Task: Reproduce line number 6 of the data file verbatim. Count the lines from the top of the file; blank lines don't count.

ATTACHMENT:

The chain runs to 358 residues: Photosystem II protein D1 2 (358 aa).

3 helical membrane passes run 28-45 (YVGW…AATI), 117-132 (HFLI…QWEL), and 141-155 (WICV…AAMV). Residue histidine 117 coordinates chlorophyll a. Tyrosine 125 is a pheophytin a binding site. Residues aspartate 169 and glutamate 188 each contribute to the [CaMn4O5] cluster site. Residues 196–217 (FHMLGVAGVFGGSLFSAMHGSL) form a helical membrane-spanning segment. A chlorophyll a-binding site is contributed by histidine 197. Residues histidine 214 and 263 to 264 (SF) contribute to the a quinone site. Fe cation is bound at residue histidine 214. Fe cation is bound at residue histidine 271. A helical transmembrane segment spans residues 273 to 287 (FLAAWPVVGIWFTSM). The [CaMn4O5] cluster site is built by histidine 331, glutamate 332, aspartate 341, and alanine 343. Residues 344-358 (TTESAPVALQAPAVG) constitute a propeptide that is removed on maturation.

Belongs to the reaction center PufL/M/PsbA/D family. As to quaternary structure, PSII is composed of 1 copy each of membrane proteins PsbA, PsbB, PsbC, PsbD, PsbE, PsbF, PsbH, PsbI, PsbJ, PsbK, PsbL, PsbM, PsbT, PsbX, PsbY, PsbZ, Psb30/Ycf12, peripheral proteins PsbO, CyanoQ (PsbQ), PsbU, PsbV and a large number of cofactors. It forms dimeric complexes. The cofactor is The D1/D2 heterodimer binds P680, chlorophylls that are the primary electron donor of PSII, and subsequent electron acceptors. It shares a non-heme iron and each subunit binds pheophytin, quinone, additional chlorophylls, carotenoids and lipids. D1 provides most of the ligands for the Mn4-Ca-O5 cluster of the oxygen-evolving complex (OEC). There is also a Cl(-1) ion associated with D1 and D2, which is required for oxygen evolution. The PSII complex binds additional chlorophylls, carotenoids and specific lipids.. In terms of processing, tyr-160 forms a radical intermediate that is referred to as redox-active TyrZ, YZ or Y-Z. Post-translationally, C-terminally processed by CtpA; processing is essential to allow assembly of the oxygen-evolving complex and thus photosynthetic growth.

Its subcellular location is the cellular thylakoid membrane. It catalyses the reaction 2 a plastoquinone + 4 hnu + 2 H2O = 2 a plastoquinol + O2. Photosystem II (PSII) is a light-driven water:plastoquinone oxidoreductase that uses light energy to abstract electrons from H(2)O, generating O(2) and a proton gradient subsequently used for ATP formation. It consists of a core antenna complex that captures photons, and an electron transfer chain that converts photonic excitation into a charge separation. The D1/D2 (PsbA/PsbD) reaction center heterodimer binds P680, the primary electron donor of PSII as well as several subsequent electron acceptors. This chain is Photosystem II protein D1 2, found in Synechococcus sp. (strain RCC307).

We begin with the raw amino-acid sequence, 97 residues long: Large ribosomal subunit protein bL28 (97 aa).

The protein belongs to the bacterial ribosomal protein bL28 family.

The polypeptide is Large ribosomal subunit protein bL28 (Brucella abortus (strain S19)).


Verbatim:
The protein belongs to the bacterial ribosomal protein bL28 family.